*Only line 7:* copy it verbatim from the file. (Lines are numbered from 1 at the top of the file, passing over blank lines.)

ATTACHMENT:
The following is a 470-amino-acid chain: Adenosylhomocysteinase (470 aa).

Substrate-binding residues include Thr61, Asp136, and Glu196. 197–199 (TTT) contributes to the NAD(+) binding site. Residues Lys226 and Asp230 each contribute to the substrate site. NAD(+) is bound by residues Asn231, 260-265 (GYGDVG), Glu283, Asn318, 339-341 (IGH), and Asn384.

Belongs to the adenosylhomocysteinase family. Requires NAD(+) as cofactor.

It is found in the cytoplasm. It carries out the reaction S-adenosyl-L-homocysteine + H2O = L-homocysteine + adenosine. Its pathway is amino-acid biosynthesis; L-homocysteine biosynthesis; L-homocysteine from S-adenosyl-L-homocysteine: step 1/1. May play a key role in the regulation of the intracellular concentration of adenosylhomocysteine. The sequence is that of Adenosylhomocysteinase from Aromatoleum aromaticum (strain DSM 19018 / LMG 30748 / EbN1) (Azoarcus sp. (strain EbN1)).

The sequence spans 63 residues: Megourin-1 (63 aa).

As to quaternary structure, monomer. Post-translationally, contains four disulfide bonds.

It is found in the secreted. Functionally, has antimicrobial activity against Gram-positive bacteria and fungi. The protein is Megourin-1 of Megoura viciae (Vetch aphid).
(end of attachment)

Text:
It is found in the secreted. Functionally, has antimicrobial activity against Gram-positive bacteria and fungi. The protein is Megourin-1 of Megoura viciae (Vetch aphid).